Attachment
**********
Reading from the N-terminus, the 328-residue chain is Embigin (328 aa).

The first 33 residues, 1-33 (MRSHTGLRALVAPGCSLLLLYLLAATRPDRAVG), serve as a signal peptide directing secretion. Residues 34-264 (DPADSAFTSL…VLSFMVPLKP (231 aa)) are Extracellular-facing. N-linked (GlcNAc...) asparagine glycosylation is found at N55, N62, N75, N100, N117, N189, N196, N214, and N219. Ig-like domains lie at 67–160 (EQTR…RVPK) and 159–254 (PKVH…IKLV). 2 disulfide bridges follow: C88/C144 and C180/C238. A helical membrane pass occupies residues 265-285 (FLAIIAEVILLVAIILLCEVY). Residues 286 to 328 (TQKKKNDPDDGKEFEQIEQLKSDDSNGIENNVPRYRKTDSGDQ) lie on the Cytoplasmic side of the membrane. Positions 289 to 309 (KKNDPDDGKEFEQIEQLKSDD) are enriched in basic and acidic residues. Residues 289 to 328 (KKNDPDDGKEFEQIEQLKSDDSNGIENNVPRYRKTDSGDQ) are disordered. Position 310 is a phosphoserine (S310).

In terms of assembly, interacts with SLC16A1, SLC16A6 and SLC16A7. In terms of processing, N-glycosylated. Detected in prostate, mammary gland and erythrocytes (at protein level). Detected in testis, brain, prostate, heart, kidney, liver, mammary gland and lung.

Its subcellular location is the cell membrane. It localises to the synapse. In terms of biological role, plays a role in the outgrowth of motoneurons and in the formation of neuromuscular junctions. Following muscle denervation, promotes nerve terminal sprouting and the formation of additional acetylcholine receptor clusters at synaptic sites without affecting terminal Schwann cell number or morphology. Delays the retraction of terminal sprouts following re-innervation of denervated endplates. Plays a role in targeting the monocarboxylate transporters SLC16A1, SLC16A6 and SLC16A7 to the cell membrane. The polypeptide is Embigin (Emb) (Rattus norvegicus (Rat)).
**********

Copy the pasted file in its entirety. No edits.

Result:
Reading from the N-terminus, the 328-residue chain is Embigin (328 aa).

The first 33 residues, 1-33 (MRSHTGLRALVAPGCSLLLLYLLAATRPDRAVG), serve as a signal peptide directing secretion. Residues 34-264 (DPADSAFTSL…VLSFMVPLKP (231 aa)) are Extracellular-facing. N-linked (GlcNAc...) asparagine glycosylation is found at N55, N62, N75, N100, N117, N189, N196, N214, and N219. Ig-like domains lie at 67–160 (EQTR…RVPK) and 159–254 (PKVH…IKLV). 2 disulfide bridges follow: C88/C144 and C180/C238. A helical membrane pass occupies residues 265-285 (FLAIIAEVILLVAIILLCEVY). Residues 286 to 328 (TQKKKNDPDDGKEFEQIEQLKSDDSNGIENNVPRYRKTDSGDQ) lie on the Cytoplasmic side of the membrane. Positions 289 to 309 (KKNDPDDGKEFEQIEQLKSDD) are enriched in basic and acidic residues. Residues 289 to 328 (KKNDPDDGKEFEQIEQLKSDDSNGIENNVPRYRKTDSGDQ) are disordered. Position 310 is a phosphoserine (S310).

In terms of assembly, interacts with SLC16A1, SLC16A6 and SLC16A7. In terms of processing, N-glycosylated. Detected in prostate, mammary gland and erythrocytes (at protein level). Detected in testis, brain, prostate, heart, kidney, liver, mammary gland and lung.

Its subcellular location is the cell membrane. It localises to the synapse. In terms of biological role, plays a role in the outgrowth of motoneurons and in the formation of neuromuscular junctions. Following muscle denervation, promotes nerve terminal sprouting and the formation of additional acetylcholine receptor clusters at synaptic sites without affecting terminal Schwann cell number or morphology. Delays the retraction of terminal sprouts following re-innervation of denervated endplates. Plays a role in targeting the monocarboxylate transporters SLC16A1, SLC16A6 and SLC16A7 to the cell membrane. The polypeptide is Embigin (Emb) (Rattus norvegicus (Rat)).